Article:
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Burkina Faso

People's beliefs, social taboos and a sense of fatalism mean people with disabilities in Burkina Faso are often shunned. Handicap International defends their fundamental rights and helps people with disabilities to access education.

Reading in class, Handicap International Burkina Faso

© Handicap International

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Although efforts have been made in Burkina Faso, people with disabilities are often confined to the margins of society, right from the earliest days of their childhood. They have no access to education or professional training, two areas Handicap International has been working on in order to improve their living conditions.

The organisation promotes and values initiatives which aim to ensure the fundamental rights of people with disabilities are upheld: the right to receive care, to work, to attend school etc. Through its education project, Handicap International facilitates children with disabilities' access to primary school places. In order to ensure the sustainability of this project, the organisation is training and raising the awareness of actors in the disability and inclusive education sectors.

Since 2016, Handicap International has been leading a project to prevent developmental delays and disabilities among children affected by malnutrition, using physiotherapy and physical and emotional stimulation (through parent-child interaction and educational games). A target of 11,500 Burkinabe children will have received specific care in the coming two years.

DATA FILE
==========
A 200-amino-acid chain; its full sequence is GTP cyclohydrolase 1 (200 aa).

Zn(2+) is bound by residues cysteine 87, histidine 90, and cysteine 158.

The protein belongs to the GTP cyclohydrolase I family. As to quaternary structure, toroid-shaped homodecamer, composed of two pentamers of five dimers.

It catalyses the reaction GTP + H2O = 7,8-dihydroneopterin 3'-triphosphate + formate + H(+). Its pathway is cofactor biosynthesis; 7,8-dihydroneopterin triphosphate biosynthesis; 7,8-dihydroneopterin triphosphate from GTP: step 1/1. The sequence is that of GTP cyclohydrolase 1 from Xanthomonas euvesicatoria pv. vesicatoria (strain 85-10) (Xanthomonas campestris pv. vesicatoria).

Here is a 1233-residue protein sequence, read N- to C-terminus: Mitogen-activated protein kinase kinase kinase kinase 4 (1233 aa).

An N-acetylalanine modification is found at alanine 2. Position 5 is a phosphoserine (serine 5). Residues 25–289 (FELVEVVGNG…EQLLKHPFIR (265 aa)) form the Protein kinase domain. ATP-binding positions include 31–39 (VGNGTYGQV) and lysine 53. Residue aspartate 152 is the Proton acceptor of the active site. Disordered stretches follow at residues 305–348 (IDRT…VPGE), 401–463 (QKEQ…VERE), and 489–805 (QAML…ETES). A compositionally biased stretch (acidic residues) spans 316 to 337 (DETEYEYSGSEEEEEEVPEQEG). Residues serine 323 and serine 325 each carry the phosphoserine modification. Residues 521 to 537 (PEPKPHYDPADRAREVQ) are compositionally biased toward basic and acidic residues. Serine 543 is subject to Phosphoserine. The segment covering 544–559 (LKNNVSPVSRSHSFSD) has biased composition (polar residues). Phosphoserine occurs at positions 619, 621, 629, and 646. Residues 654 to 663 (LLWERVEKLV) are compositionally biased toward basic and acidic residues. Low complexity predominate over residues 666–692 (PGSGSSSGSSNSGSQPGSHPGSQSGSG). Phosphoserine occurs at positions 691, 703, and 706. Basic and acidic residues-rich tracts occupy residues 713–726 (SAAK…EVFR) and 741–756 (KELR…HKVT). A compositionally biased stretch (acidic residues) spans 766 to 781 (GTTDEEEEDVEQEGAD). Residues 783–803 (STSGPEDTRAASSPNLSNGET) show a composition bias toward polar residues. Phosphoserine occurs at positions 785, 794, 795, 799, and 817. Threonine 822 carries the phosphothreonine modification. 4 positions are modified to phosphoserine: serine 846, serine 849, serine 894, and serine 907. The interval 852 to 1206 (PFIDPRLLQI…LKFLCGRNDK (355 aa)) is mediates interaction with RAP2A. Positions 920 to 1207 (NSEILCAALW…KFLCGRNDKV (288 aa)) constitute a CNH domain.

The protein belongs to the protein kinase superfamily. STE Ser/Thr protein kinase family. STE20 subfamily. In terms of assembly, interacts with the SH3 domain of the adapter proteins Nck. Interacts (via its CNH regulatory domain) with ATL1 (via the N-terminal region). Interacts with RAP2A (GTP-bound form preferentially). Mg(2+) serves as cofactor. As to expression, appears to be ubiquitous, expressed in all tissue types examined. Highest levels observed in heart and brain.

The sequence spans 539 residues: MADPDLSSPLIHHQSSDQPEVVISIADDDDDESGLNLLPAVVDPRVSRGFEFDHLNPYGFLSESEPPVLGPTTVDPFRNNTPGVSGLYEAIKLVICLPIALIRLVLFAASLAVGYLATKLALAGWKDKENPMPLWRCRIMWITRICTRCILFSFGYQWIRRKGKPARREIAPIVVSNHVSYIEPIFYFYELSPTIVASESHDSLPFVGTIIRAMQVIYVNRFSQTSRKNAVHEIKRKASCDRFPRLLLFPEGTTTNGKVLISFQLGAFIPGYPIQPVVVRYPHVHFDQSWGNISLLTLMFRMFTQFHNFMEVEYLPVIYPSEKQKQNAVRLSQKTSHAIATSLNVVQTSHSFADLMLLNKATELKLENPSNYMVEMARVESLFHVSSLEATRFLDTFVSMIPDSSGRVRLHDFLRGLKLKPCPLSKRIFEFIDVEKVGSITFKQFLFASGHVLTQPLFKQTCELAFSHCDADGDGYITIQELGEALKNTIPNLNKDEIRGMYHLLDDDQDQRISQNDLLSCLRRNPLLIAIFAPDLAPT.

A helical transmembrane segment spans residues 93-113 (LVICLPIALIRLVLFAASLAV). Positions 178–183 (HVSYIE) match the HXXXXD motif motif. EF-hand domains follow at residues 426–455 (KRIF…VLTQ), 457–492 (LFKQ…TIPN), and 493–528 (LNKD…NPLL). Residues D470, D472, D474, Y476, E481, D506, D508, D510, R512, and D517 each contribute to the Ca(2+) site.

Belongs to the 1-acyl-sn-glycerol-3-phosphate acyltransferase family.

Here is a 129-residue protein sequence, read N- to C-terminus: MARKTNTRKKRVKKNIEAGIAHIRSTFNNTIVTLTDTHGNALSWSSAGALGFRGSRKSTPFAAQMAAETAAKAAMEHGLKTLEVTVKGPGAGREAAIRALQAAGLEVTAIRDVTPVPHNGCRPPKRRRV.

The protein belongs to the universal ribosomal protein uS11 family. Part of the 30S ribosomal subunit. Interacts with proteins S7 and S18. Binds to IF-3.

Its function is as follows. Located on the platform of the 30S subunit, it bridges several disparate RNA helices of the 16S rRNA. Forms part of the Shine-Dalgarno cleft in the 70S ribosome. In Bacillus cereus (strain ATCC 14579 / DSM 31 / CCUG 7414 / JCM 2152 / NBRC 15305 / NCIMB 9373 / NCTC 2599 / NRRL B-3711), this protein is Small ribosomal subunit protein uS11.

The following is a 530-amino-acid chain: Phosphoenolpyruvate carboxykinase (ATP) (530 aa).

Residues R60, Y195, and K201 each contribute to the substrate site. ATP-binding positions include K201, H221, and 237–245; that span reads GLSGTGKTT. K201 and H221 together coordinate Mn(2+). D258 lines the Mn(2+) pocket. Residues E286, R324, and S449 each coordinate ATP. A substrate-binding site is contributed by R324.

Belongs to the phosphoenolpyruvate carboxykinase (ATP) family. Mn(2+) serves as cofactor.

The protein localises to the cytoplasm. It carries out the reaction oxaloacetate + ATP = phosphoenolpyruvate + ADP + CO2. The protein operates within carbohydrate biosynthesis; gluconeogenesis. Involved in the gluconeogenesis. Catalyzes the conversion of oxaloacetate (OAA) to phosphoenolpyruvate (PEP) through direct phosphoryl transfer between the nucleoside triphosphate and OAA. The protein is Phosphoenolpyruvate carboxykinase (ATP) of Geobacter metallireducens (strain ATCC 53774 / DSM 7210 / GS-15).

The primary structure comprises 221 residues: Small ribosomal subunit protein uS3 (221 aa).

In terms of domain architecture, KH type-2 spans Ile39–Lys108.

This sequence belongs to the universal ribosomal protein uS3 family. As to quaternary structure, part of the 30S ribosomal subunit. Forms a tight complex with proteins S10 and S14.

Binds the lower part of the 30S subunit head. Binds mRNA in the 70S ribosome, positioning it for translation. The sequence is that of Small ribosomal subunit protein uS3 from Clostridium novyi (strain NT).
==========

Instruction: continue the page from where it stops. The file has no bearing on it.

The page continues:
Handicap International also works towards preventing violence against children. It has implemented initiatives to strengthen the prevention of violence and sexual abuse of children and provide support for the systems in place to deal with these cases (such as actors in the health sector and psychologists).

In 1990, the programme in Burkina Faso was Handicap International's first mission in West Africa. In partnership with the Ministry of Public Health, the organisation converted an orthopaedic fitting centre for veterans into a national orthopaedic fitting centre. It then went on to support the development of other rehabilitation centres. Today, Handicap International is facilitating the set up of a regional functional rehabilitation network and this network’s integration into the national health system. To achieve this, Handicap International is training health and functional rehabilitation professionals:  over 120 nurses, healthcare personnel, ortho-prosthetic technicians and rehabilitation or orthopaedic assistants have already benefited from this training.

Areas of intervention

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African States against the use of explosive weapons in populated areas
© HI
Explosive weapons

African States against the use of explosive weapons in populated areas